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Insects are the best example of biodiversity.
They represent the third of the living species and scientists discover new specie every day.
One group in particular has survived through many geological events : the insects.
While climate was changing regularly, they were able to adjust and develop.
Today, it is the human’s impact that is presenting a threat to insects.
With Philippe Le Gall, entomologist from IRD, we try to understand how, in this area of Cameroun mountains, the living is always in motion...
The coleoptera group accounts for about 350,000 species which is about a fourth of the total known species of one million.
Using the insects and their major biodiversity, availability and size, scientists have now a fundamental model that they can use for their research.
In order to deal with the current biodiversity crisis, the policy and scientific choices made over the past 20 years have led to the development of global assessment, management and conservation tools for living organisms. Such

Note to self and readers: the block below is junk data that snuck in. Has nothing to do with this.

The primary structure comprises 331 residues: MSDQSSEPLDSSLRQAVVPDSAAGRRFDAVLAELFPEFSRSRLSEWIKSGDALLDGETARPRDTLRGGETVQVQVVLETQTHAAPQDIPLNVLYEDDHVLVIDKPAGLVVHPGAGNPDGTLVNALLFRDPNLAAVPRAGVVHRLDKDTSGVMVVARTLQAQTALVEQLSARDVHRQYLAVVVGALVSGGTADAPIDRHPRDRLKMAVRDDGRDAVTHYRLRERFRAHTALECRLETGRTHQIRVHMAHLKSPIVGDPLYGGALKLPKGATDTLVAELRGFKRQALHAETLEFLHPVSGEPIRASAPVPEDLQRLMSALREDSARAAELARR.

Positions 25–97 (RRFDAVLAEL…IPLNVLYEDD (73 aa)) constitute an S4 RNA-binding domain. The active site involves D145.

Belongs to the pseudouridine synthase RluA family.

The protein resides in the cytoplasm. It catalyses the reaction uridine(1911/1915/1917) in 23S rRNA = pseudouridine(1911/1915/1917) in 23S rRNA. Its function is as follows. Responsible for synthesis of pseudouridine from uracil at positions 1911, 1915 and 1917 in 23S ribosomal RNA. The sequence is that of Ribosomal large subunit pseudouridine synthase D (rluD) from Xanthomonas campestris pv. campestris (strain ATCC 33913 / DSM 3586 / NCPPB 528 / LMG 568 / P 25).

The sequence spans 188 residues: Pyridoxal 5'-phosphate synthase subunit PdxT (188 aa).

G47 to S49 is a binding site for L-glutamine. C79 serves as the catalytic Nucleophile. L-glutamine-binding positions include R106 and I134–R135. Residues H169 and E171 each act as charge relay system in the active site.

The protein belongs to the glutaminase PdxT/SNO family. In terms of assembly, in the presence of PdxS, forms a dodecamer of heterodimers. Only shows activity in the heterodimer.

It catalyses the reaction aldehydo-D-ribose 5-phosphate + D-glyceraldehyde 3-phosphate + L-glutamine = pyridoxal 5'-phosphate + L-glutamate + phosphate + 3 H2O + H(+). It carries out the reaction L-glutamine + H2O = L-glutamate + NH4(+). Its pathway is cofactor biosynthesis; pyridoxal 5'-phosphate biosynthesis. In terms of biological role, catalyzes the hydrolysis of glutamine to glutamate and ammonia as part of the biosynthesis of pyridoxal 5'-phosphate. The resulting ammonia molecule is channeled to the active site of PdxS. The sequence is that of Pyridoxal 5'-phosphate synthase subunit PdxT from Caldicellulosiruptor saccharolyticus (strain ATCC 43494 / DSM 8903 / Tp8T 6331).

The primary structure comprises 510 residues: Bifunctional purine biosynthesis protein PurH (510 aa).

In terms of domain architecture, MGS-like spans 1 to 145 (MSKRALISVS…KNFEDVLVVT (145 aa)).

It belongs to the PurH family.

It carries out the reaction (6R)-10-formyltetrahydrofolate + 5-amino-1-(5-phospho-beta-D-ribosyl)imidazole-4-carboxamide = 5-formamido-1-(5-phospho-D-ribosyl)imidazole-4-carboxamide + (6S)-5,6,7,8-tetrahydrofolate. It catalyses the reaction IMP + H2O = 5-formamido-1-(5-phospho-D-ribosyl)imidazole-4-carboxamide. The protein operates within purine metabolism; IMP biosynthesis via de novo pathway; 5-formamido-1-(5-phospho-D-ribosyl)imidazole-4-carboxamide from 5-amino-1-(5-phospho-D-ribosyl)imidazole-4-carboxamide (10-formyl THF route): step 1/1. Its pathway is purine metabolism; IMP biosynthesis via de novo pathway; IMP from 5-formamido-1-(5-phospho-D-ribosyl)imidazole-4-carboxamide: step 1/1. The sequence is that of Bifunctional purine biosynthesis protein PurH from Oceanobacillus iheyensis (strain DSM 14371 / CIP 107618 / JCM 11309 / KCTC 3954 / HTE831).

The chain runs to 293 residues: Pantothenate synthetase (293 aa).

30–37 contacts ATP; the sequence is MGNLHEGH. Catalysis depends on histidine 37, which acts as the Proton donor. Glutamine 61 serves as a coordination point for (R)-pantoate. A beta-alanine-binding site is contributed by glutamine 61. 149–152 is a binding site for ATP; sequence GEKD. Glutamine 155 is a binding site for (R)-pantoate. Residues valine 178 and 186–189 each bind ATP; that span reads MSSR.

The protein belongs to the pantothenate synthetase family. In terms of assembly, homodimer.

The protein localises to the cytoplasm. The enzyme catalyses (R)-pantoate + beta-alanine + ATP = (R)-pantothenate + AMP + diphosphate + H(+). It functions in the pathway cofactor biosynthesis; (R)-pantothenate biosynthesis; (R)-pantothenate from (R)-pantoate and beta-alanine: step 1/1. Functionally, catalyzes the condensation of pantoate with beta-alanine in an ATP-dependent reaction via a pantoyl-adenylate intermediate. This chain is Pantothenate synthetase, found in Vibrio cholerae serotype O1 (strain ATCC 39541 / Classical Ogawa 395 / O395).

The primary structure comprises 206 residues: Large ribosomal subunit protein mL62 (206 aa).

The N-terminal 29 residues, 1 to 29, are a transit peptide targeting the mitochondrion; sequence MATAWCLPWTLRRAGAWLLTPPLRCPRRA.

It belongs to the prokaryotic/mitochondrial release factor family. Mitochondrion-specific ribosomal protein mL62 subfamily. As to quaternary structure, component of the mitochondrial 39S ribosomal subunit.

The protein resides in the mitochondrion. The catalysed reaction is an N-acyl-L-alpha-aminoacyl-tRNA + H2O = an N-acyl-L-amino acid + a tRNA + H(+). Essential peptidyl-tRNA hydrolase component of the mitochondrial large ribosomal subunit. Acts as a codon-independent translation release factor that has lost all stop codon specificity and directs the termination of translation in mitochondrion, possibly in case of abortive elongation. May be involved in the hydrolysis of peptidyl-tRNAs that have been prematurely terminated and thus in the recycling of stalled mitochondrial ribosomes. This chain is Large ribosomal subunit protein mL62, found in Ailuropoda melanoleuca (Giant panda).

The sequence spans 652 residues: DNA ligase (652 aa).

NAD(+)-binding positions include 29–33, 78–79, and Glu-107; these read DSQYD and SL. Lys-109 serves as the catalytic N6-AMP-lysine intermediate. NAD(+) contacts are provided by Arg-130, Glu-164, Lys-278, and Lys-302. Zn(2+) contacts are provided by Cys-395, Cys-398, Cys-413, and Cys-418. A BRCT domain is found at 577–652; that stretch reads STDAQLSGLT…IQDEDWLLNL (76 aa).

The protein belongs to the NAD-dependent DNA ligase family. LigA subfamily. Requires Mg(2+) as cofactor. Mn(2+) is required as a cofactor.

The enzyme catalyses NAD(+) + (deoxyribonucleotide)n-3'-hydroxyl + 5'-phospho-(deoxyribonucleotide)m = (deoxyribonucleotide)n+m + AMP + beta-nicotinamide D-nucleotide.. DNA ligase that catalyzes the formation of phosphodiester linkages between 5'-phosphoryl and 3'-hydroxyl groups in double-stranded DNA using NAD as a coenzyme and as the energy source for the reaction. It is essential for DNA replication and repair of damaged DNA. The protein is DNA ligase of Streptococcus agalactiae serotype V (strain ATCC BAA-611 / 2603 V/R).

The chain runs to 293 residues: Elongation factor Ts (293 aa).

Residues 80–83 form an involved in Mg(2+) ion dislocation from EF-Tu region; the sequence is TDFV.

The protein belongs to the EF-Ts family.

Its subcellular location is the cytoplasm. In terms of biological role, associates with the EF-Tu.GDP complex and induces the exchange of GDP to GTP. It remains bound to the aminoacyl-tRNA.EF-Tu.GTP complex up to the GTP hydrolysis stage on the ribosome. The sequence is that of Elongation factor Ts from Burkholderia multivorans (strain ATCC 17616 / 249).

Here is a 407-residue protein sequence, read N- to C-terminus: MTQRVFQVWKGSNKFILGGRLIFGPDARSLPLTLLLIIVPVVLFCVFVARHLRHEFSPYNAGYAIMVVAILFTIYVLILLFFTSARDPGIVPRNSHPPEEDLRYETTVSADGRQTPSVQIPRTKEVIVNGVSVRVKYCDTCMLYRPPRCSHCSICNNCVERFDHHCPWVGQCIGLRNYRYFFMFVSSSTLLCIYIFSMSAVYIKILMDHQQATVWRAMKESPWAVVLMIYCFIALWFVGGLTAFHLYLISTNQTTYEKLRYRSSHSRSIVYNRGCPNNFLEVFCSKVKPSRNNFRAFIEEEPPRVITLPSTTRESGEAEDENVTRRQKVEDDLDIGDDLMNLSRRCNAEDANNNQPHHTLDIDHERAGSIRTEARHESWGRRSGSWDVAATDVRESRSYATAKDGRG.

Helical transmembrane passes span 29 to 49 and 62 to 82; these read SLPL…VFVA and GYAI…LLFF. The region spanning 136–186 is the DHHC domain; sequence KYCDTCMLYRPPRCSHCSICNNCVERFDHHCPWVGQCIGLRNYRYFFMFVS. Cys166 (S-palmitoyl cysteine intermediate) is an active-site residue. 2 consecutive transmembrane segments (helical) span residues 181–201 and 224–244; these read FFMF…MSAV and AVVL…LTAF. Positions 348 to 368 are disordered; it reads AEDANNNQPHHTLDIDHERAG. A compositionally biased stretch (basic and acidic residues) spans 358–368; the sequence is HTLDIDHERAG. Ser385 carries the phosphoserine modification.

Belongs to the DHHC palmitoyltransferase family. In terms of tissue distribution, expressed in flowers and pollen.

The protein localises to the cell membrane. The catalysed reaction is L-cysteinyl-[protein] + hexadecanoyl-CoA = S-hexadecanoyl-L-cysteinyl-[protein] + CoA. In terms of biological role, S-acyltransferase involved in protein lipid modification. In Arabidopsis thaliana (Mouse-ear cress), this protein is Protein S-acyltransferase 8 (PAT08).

standardisation of environmental policies and instruments tends to marginalise cultivated tropical ecosystems and their related practices. This state of affairs was criticised by a multi-disciplinary team of the IRD and its partners(
1) in the Conservation Letters
journal, based on work conducted in Laos and Madagascar.
The researchers demonstrated how the standardisation of conservation methods leads to a decline in species diversity and local knowledge. Agroecosystems( 2), which are reservoirs of biodiversity and account for 30% of the earth's surface, should receive far more attention from international programmes.
The glaciers in the tropical Andes shrunk between 30 and 50% in 30 years, which represents the highest rate observed over the last three centuries. IRD researchers and their partners( 1) recently published a summary which chronicles the history of these glaciers since their maximum extension, reached between 1650 and 1730 of our era, in the middle of the Little Ice Age*. The faster melting is due to the rapid climate change which has occurred in the tropics since the 1950s, and in particular since the end of the 1970s, leading to an average temperature rise of 0.7°C in this part of the Andes. At the current pace of their retreat, small glaciers could disappear within the next 10 to 15 years, affecting water supply for the populations.